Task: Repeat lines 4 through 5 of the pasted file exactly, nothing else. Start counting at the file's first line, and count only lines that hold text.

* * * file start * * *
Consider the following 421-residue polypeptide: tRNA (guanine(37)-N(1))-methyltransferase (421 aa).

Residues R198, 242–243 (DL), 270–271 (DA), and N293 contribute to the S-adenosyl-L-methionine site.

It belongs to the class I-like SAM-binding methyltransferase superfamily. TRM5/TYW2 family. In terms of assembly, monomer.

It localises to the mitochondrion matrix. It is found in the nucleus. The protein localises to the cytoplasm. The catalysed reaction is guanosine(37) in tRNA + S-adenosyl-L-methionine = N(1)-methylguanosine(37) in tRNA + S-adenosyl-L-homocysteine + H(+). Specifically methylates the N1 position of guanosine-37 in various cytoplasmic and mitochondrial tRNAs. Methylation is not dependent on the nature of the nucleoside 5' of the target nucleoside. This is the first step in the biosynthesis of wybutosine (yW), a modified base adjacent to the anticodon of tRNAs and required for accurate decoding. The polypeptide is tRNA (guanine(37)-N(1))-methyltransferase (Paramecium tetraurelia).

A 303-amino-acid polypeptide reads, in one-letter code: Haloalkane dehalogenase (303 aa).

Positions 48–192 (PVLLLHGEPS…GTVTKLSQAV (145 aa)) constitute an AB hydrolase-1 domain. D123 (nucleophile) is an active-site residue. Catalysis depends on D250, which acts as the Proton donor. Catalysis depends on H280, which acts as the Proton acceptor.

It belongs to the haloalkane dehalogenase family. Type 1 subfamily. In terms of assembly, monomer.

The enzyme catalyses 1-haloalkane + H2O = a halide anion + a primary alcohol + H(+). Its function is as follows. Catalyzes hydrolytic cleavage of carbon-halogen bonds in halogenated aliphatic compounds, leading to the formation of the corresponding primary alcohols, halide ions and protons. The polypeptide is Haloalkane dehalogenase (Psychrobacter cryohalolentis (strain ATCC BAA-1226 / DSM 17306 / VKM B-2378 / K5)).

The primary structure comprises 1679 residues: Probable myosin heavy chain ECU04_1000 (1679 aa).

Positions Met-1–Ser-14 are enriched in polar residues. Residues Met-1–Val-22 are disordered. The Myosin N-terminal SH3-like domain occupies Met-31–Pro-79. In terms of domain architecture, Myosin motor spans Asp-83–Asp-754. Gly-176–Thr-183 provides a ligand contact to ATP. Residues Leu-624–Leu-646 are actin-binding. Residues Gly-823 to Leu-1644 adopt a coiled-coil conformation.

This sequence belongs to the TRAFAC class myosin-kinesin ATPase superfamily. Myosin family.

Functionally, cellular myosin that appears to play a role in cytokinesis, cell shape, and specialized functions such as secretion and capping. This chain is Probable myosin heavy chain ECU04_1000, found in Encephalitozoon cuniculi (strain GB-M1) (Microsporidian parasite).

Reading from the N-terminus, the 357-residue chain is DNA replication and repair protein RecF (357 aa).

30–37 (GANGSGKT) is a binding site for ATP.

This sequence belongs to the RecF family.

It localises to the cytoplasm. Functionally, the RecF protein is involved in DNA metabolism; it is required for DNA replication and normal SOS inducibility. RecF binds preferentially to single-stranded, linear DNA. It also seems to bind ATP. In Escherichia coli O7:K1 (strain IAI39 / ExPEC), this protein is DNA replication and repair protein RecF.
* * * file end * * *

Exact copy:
It localises to the mitochondrion matrix. It is found in the nucleus. The protein localises to the cytoplasm. The catalysed reaction is guanosine(37) in tRNA + S-adenosyl-L-methionine = N(1)-methylguanosine(37) in tRNA + S-adenosyl-L-homocysteine + H(+). Specifically methylates the N1 position of guanosine-37 in various cytoplasmic and mitochondrial tRNAs. Methylation is not dependent on the nature of the nucleoside 5' of the target nucleoside. This is the first step in the biosynthesis of wybutosine (yW), a modified base adjacent to the anticodon of tRNAs and required for accurate decoding. The polypeptide is tRNA (guanine(37)-N(1))-methyltransferase (Paramecium tetraurelia).

A 303-amino-acid polypeptide reads, in one-letter code: Haloalkane dehalogenase (303 aa).